While there is no cure for ADHD, currently available treatments can help reduce symptoms and improve functioning. Treatments may include medication, psychotherapy, education or training, or a combination of treatments. Cognitive behavioural therapy can also teach a person mindfulness techniques or meditation.

 How JettProof Can Help with ADHD

JettProof calming sensory clothing has been helpful for many children with ADHD. JettProof has been developed to be worn discreetly under regular clothing (not visible to their peers), to assist children (and adults) with autism, sensory processing disorder, ADHD and anxiety. 

JettProof provides the perfect dose of sensory input to help calm, soothe and support self-regulation. JettProof aids in filtering sensory information to improve the ability to listen, learn and focus.

JettProof clothing has no tags or internal seams so that children and adults with tactile sensitivities are comfortable. Correct sizing is important as JettProof needs to provide the correct amount of sensory compression to the muscles to work efficiently.

The JettProof singlets and shirts provide a gentle ‘hug’ around the chest, shoulders and torso. This has a calming effect and also provides proprioceptive input which organises and regulates the nervous system and assists with body awareness.

JettProof shorts and leggings provide sensory compression, so a child can sit and listen much more easily. They are particularly helpful for children with ADHD, those who have difficulty concentrating, who ‘wriggle’, who feel the need to fall to the ground or who need sensory input in the lower body. 

JettProof clothing is made from our special fabric (Calmtex) which has just the right amount of sensory compression, is breathable and also wicks away the sweat so that it can be worn all day, every day, in all climates. They have special external stitching for a seamless feel and stamped labelling for children and adults with tactile sensitivity.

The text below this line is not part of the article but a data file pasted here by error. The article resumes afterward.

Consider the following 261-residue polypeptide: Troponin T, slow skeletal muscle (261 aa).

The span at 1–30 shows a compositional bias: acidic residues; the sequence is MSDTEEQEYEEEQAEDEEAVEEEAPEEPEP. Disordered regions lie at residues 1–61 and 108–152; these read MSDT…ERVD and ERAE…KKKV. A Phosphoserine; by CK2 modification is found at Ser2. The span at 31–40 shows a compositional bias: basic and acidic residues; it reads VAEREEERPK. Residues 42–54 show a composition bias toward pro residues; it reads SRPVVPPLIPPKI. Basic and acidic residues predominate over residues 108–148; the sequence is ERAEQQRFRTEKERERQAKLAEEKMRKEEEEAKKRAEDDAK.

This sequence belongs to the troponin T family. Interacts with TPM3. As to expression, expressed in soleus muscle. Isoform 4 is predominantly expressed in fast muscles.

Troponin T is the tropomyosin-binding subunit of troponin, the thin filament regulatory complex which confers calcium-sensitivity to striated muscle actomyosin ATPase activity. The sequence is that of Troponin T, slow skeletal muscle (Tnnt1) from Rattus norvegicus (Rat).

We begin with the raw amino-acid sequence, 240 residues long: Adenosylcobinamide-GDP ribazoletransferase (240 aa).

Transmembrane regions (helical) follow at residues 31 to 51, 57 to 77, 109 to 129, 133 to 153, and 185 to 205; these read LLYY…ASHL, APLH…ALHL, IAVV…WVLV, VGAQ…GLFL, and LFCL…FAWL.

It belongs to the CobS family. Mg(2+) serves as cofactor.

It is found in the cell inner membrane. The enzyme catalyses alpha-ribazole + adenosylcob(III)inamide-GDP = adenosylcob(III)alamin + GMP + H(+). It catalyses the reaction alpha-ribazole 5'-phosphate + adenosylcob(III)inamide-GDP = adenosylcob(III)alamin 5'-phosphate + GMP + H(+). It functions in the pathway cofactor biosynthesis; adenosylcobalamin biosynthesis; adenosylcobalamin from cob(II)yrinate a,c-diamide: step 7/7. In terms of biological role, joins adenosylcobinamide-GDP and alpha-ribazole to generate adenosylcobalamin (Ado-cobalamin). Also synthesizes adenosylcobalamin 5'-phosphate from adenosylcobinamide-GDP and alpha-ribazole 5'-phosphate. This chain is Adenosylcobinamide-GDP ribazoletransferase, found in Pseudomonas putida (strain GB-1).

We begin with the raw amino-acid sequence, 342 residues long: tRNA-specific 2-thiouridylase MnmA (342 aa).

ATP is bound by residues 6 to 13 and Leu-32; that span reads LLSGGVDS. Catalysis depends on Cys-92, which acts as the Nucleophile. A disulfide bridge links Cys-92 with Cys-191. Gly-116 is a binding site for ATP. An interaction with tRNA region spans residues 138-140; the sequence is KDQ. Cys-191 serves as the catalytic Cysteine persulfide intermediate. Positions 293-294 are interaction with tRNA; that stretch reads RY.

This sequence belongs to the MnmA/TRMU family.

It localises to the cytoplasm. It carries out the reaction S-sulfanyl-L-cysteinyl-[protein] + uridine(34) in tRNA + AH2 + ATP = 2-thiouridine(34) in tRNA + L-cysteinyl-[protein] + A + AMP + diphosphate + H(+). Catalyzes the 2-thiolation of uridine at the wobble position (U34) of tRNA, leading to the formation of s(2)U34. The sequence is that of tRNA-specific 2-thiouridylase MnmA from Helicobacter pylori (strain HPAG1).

Sensory compression is calming and gives proprioceptive feedback - proprioception is known as the 6th sense - knowing where your body is in space (body awareness) and the ability to safely manoeuvre around your environment and to stimulate the joint receptors.

Many children and adults wear JettProof clothing daily. We regularly receive positive feedback – some of the many testimonials are below.

Many children wear a JettProof compression singlet under their pyjamas at night. Children may wake, or search for sensory input continually while they sleep restlessly – JettProof can help them settle and stay asleep throughout the night, providing the sensory input they seek, sometimes avoiding the need for medication (such as melatonin).

Although many children develop ‘coping strategies’ as they mature, some or all of the issues continue into adulthood (so we also make JettProof for adults).

JettProof sensory compression clothing is helpful in many of these cases, and for many families, it is life changing.

Some JettProof Testimonials

AMAZING! Like a few others have said, the first couple of hours my son (8 years old, ADHD) wasn’t 100% sure of his singlet. He complained & complained, but he kept it on & fell asleep & literally only takes it off for a bath now. The second afternoon I was going to put a normal singlet on him after his bath just to give him a break & ease him into wearing them, I guess, & no he refused & said he had to have the cosy (JettProof) on.                       Bridget B 

I tried a singlet for eight days on my boy who is ASD, ADHD and he’s 4. Was the best day ever I had with him! Thank you so much for these products. I’ve since brought a load more, even to try on my eldest son who is ADHD and ASD. I’ve told everyone I know with special needs kids. Feel like I’ve won the lotto!                                    
Annie F 

Miss 9 has ADHD and SPD and received her first JettProof singlets and pants four days ago. Not only have they allowed her a little more self-regulation but she loves them so much I've had to drag them off her to wash them! LOL, She is literally wearing them 24 hours round the clock!                                                                                                
Susan R

 

 

  • Post author
    Michelle Ebbin